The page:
Pentecost +7, Year A

Musical Reflection
Harvest Moon by Neil Young



Divine reaper,
who alone can judge
without vengeance or fear:
free us from our desire to repay evil with evil;
root us in creation’s longing for freedom from oppression;
shape us by hope unseen for the victory of love;
through Jesus Christ,
with whom we suffer and are glorified.
First Reading

Drowning in Wheat
by John Kinsella

They’d been warned
on every farm
that playing
in the silos
would lead to death.
You sink in wheat.
Slowly. And the more
you struggle the worse it gets.
‘You’ll see a rat sail past
your face, nimble on its turf,
and then you’ll disappear.’
In there, hard work
has no reward.
So it became a kind of test
to see how far they could sink
without needing a rope
to help them out.
But in the midst of play
rituals miss a beat—like both
leaping in to resolve
an argument
as to who’d go first
and forgetting
to attach the rope.
Up to the waist
and afraid to move.
That even a call for help
would see the wheat
trickle down.
The painful consolidation
of time. The grains
in the hourglass
grotesquely swollen.
And that acrid
chemical smell
of treated wheat
coaxing them into
a near-dead sleep.

Second Reading
Long Live the Weeds

by Theodore Roethke

Long live the weeds that overwhelm
My narrow vegetable realm! –
The bitter rock, the barren soil
That force the son of man to toil;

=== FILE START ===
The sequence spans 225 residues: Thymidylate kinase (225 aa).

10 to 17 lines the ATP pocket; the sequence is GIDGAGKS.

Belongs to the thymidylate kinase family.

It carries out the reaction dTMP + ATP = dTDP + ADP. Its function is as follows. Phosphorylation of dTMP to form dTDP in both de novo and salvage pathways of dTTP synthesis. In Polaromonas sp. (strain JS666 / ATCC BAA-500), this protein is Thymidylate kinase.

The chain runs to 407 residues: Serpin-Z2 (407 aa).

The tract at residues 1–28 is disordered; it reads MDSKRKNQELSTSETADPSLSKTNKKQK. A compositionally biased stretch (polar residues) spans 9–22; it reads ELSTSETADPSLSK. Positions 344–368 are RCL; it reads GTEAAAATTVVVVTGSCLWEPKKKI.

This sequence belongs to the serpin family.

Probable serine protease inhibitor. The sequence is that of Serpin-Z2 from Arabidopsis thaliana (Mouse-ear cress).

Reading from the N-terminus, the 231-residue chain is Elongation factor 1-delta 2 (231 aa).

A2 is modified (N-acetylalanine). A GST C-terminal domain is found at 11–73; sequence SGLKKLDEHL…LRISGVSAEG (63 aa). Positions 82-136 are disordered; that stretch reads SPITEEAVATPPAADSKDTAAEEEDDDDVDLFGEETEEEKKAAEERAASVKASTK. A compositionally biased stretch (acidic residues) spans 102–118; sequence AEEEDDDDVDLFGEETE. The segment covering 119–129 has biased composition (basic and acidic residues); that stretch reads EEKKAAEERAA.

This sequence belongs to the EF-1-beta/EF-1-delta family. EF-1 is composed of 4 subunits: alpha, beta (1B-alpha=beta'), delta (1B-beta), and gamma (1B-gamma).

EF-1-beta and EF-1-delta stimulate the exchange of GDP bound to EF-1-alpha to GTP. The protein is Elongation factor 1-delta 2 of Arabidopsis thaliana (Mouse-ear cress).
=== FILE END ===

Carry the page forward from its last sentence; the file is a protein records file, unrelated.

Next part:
All things unholy, marked by curse,
The ugly of the universe.
The rough, the wicked and the wild
That keep the spirit undefiled.
With these I match my little wit
And earn the right to stand or sit,
Hope, look, create, or drink and die:
These shape the creature that is I.


Gospel Reading
Matthew 13:24-43

Jesus told them another parable: “The kindom of heaven is like someone who planted good seed in their field. While people were sleeping, an enemy came and planted weeds among the wheat and went away. When the stalks sprouted and bore grain, then the weeds also appeared.

“The servants of the landowner came and said, ‘Didn’t you plant good seed in your field? Then how is it that it has weeds?’

“‘An enemy has done this,’ the landowner answered.

“The servants said, ‘Do you want us to go and gather them?’

“But the landowner said, ‘No, because if you gather the weeds, you’ll pull up the wheat along with them. Let both grow side by side until the harvest. And at harvesttime I’ll say to the harvesters, “First gather the weeds and tie them together in bundles to be burned. But bring the wheat into my barn.” ’”

He told another parable to them: “The kindom of heaven is like a mustard seed that someone took and planted in a field. It’s the smallest of all seeds. But when it’s grown, it’s the largest of all vegetable plants. It becomes a tree so that the birds in the sky come and nest in its branches.”

He told them another parable: “The kindom of heaven is like yeast, which a woman took and hid in a bushel of wheat flour until the yeast had worked its way through all the dough.”

Jesus said all these things to the crowds in parables, and he spoke to them only in parables. This was to fulfill what the prophet spoke: